Whenever Winnie the Pooh is at an impasse, the irascible Tigger usually turns up. No matter what Winnie tells him he needs, Tigger inevitably says “why, that’s what Tiggers do best” That sort of reminds me of sales reps. We can sometimes scoff at their self-confidence, but in all honesty, I think the good ones have skillsets that are as hard to nail down as the list of what Tiggers do best. I’ve been lucky to work with sales reps at the top of their game. Here are some of the times I’ve seen a sales rep make a crucial difference:
Identifying the Need
One Director of Sales would tag-team on calls with his reps’ most difficult clients. He would go into the call knowing what the rep pitched (in this case, point solution software) but he’d move the client in a much different direction. Once he’d sensed the client’s true pain, he would instantaneously come up with a proof-of-concept installation or data cleansing project BUT name a price that required some commitment on their part. Then he would conjure up a solution that took away the pain and pricing scheme to fit it. Off-script? You bet! Did it work? You bet!
I knew a channel rep who religiously followed B-A-N-T. He didn’t explicitly talk about it with prospects, but you saw him put it to use whenever the prospect got sidetracked. All of a sudden he would revisit these milestones in the form of questions. He’d start off with something like “Your CFO has approved the budget and my team has agreed to provide the solution at that price, right?” Then he ask the prospect to name any changes in the business, and he would stay with this like a dog with a bone until the prospect either brought new facts to light or leave the buyer accepting the premise that the sale should go ahead.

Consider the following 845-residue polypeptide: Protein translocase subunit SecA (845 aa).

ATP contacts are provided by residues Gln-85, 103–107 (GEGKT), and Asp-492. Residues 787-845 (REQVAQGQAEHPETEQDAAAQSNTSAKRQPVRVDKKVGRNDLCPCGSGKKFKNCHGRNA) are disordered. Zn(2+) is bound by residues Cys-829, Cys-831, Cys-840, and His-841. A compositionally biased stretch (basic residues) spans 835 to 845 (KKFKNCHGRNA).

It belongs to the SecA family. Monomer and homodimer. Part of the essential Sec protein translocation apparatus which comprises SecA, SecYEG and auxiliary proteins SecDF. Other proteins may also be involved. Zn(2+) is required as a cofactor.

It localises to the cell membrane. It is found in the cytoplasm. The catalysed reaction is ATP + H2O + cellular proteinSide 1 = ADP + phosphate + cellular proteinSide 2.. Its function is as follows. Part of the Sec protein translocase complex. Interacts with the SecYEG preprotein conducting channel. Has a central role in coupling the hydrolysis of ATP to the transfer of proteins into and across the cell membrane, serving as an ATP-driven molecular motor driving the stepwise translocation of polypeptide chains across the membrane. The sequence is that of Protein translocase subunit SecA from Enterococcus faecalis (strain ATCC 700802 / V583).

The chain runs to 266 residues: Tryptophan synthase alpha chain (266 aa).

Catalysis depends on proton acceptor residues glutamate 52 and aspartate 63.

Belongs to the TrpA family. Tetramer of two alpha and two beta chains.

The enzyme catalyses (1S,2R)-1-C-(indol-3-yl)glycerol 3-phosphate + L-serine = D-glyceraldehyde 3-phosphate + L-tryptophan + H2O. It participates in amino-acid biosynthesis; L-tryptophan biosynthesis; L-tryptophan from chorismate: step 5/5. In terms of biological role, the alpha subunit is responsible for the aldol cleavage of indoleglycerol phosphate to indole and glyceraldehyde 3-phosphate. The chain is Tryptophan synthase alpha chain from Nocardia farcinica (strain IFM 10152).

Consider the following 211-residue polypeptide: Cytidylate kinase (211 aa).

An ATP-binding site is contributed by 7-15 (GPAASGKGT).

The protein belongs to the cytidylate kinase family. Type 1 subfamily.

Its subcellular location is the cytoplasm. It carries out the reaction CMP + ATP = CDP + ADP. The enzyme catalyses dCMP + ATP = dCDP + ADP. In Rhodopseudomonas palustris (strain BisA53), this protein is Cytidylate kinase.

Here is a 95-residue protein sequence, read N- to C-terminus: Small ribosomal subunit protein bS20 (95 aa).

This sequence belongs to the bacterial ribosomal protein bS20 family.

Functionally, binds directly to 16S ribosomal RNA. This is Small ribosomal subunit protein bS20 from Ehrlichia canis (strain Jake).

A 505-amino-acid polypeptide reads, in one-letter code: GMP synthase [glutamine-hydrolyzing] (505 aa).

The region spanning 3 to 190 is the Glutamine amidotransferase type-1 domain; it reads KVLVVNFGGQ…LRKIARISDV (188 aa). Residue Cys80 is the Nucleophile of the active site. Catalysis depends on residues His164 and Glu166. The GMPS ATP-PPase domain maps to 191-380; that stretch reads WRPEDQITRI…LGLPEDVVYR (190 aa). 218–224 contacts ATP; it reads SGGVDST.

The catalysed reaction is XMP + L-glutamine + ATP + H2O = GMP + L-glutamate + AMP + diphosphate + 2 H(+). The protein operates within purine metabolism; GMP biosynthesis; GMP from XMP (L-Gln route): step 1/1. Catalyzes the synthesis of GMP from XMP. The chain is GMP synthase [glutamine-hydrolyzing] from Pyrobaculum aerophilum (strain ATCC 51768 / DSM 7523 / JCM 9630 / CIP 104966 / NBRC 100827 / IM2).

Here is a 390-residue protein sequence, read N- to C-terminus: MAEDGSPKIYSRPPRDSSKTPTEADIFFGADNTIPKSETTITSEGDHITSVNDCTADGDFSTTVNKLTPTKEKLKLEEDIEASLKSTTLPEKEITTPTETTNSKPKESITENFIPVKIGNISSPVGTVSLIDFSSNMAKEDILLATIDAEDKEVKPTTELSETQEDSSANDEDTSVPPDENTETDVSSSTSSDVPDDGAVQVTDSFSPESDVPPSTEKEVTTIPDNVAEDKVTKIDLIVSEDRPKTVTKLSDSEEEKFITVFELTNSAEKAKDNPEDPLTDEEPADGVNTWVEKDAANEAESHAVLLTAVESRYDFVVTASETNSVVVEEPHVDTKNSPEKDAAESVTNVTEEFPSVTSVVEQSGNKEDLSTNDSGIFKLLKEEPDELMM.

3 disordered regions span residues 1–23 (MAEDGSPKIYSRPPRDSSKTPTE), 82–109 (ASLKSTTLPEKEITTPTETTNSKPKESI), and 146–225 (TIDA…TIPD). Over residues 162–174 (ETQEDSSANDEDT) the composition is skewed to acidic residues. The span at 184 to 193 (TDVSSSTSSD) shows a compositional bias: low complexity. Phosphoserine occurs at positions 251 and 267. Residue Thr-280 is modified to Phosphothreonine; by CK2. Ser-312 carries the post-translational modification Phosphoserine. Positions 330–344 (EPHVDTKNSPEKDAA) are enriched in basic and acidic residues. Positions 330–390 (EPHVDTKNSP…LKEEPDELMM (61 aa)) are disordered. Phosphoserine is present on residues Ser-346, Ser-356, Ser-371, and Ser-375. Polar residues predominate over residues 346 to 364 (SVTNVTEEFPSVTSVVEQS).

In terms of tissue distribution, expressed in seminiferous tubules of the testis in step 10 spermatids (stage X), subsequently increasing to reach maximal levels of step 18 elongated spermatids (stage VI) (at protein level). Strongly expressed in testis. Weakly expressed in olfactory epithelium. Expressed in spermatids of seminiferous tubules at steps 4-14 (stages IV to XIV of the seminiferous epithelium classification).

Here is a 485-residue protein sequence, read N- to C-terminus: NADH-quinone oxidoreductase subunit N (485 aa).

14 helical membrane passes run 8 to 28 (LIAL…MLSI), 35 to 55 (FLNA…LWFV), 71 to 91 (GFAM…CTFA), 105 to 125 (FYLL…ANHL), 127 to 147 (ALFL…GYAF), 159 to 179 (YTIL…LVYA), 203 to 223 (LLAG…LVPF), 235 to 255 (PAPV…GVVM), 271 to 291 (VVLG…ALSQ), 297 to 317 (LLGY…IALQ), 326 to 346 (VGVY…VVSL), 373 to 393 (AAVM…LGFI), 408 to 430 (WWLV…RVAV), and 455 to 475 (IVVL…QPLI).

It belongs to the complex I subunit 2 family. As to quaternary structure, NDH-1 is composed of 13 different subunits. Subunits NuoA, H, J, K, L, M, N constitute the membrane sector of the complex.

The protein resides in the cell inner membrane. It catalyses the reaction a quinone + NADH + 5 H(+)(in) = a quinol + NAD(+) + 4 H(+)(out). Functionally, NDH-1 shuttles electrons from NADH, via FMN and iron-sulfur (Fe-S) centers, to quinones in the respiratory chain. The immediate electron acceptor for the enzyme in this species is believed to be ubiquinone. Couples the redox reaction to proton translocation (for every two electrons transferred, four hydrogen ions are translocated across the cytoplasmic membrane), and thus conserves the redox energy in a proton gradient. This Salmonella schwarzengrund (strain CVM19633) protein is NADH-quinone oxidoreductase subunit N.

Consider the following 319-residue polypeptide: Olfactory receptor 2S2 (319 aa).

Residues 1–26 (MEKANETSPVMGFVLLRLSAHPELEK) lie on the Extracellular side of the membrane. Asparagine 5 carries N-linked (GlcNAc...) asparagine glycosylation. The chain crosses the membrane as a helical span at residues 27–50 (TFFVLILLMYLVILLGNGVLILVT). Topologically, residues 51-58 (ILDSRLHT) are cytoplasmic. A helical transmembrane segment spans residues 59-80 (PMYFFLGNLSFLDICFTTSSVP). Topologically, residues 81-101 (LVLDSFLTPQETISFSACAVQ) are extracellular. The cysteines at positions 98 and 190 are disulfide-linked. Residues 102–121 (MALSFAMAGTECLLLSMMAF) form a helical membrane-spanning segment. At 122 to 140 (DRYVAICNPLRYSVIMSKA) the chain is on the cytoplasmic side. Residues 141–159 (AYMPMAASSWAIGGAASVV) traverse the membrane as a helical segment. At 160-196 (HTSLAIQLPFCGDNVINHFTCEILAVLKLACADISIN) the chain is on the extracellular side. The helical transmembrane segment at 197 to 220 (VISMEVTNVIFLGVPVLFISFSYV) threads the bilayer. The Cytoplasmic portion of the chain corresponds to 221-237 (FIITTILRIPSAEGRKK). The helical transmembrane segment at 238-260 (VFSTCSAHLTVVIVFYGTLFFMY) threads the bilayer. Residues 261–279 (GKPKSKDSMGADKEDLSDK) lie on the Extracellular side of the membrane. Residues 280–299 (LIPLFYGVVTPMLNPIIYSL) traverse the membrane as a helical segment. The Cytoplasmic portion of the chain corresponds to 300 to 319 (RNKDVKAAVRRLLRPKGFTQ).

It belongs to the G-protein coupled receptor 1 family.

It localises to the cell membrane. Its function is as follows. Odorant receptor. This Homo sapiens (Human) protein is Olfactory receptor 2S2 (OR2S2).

Our software company had just lost to our main rival on a Government RFP, which meant in a month they’d finalize a contract and start implementing the system. Our rep got right in touch with his contacts, who told him the contract had been signed without any discussion. The vendor began working and the rep still kept in touch with the Government, dropping helpful guidelines. Relations with the vendor started to sour; guess who the Government turned to for help?! He knew all along that the Government’s contract would pose trouble for our rival; he knew they would end up in breach. He just stayed a step ahead of things and maintained good rapport. In fact, the Government felt proud of going with us, their #2 choice, because we paid attention to their contracting process.
The Closing Game
True sales skills can be seen in how well someone closes a sale. Most reps belly-ache about how they could only secure another meeting, that the time ‘wasn’t right’ to get the close. Worse yet, some would shrug and say that the sales status is ‘up to the client.’ I have worked with a few reps who knew when to ask for the business and you know what? It usually worked. They also had the good sense to end the conversation as soon after as politeness allowed. No victory hoots or idle chit-chat at that point, just a thank-you and goodbye.
Thanks to the reps who have shown me how to act respectfully and professionally with buyers. Look at the centre of any successful business, and you will always find these skills.